By Vickie Lange, Head – Research, Best Practice & Academy at Alexander Forbes
Millions of South African employees rely solely on the money saved in their employers’ retirement fund to earn an income in retirement. However, for most, this money is insufficient to sustain them.
Alexander Forbes Member Insights 2021 reveals trends and statistics on close to one million members and their saving for retirement. It was published in October, highlighting that only 6% of members can expect to replace the generally accepted target of 75% or more of their final salary when they retire. This means that the majority of individuals are not expected to achieve an income in retirement needed to sustain their standard of living.
Low replacement ratios at retirement
Low preservation rates of savings on changing jobs and low contribution rates are two of the main reasons for members not achieving being able to sustain their standard of living in retirement.
The minimum rate members need to contribute over a 40-year period to achieve a 75% replacement ratio is 17%. However, only 6% of our total membership can expect to achieve this. Members aged 60 and above have the worst projected replacement ratio outcomes: only 2% of these members have a projected replacement ratio of above 75%.
A total of 65% of members aged between 20 and 30 are expected to have a replacement ratio below 60% of pensionable income. The average member’s shortfall in rands between the required fund credit as a multiple of salary and the actual average fund credit as a multiple of salary was R833 179.
Why preservation rates are so low
Only 9% of members preserved their retirement savings when changing jobs. Financial distress is one of the reasons, with almost 20% of millennials having loans in default.
However, a common reason given by members for not preserving their retirement savings is that they are too low to warrant the trouble and expense of a preservation fund. A total of 58% of those who chose not to preserve had retirement savings of between R0 and R25 000. People need to be aware of the longer-term impact of not preserving even relatively modest amounts when they are younger because of the power of compounding.
The reality is that the amounts contributed in the early years of accumulation add the most to your benefit at retirement. Thanks to the impact of compound interest the first 10 years of your savings can contribute as much as half of your savings at retirement.
What can be done to improve retirement outcomes?
Regulations have been put in place to improve low preservation rates. Default preservation rules will automatically allow retirement savings to be made paid up in the fund when a member leaves their employer and doesn’t make a payment election. Our experience is that funds that members have benefited from the default rules being implemented. The number of members preserving has increased from 8.8% in 2019 to 9.6% in 2020The proportion of assets preserved has remained almost unaffected at 48%, despite the challenges in 2020 in relation to the Covid-19 pandemic.
Retiring at 65 rather than 55 can almost double your replacement ratio.
Members should review their retirement savings to see if they are on track by seeking retirement benefit counselling or meeting with a certified financial adviser, and making additional contributions if required. In addition, they should preserve their savings when changing jobs to increase their probability of meeting their retirement goals.
Wealth Managers and the Future of Trust: Insights from CFA Institute’s 2022 Investor Trust Study
Author: Rhodri Preece, CFA, Senior Head of Research, CFA Institute
Corporate responsibility is more important than ever. Today, many investors expect more than just profit from their financial decisions; they want easy access to financial products and to be able to express personal values through their investments. Crucial to meeting these new investor expectations is trust in the financial services providers that enable investors to build wealth and realise personal goals. Trust is the bedrock of client relationships and investor confidence.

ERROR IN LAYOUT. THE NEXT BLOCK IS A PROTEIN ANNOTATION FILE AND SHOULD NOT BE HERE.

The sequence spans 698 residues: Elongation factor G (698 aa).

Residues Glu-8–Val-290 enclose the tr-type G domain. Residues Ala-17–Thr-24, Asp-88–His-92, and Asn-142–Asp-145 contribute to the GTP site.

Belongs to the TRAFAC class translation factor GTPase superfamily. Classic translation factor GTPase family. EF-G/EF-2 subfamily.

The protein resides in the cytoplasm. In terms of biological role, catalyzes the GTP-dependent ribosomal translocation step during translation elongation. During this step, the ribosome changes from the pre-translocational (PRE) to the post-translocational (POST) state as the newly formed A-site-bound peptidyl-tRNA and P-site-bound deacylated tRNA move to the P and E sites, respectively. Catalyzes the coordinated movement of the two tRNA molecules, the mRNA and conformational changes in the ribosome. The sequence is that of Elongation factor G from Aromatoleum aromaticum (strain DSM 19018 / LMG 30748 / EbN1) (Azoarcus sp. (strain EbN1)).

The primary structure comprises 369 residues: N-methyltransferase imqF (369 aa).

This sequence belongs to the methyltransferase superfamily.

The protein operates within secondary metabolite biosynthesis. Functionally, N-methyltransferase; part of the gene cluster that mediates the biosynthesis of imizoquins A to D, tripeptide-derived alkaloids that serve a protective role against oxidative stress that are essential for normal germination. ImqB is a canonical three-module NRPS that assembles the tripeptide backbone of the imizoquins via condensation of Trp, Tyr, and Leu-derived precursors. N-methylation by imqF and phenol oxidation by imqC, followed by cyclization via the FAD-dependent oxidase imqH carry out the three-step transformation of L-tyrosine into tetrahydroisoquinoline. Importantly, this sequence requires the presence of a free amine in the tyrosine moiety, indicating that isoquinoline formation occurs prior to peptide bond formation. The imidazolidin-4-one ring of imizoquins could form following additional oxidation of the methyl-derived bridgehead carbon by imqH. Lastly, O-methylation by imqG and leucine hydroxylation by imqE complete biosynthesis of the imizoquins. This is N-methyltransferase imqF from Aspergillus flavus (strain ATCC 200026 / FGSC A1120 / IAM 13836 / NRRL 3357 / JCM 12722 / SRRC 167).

The 2022 CFA Institute Investor Trust Study – the fifth in a biennial series – found that trust levels in financial services among retail and institutional investors have reached an all-time high. Reflecting the views of 3,588 retail investors and 976 institutional investors across 15 markets globally, the report is a barometer of sentiment and an encouraging indicator of the trust gains in financial services.
Wealth managers may want to know how this trust can be cultivated, and how they can enhance it within their own organisations. I outline three key trends that will shape the future of client trust.
THE RISE OF ESG
ESG metrics have risen to prominence in recent years, as investors increasingly look at environmental, social and governance factors when assessing risks and opportunities. These metrics have an impact on investor confidence and their propensity to invest; we find that among retail investors, 31% expect ESG investing to result in higher risk-adjusted returns, while 44% are primarily motivated to invest in ESG strategies because they want to express personal values or invest in companies that have a positive impact on society or the environment.
The Trust Study shows us that ESG is stimulating confidence more broadly. Of those surveyed, 78% of institutional investors said the growth of ESG strategies had improved their trust in financial services. 100% of this group expressed an interest in ESG investing strategies, as did 77% of retail investors.
There are also different priorities within ESG strategies, and our study found a clear divide between which issues were top of mind for retail investors compared to institutional investors. Retail investors were more focused on investments that tackled climate change and clean energy use, while institutional investors placed a greater focus on data protection and privacy, and sustainable supply chain management.
What is clear is that the rise of ESG investing is building trust and creating opportunities for new products.
TECHNOLOGY MULTIPLIES TRUST
Technology has the power to democratise finance. In financial services, technological developments have lowered costs and increased access to markets, thereby levelling the playing field. Allowing easy monitoring of investments, digital platforms and apps are empowering more people than ever to engage in investing. For wealth managers, these digital advancements mean an opportunity for improved connection and communication with investors, a strategy that also enhances trust.
The study shows us that the benefits of technology are being felt, with 50% of retail investors and 87% of institutional investors expressing that increased use of technology increases trust in their financial advisers and asset managers, respectively. Technology is also leading to enhanced transparency, with the majority of retail and institutional investors believing that their adviser or investment firms are very transparent.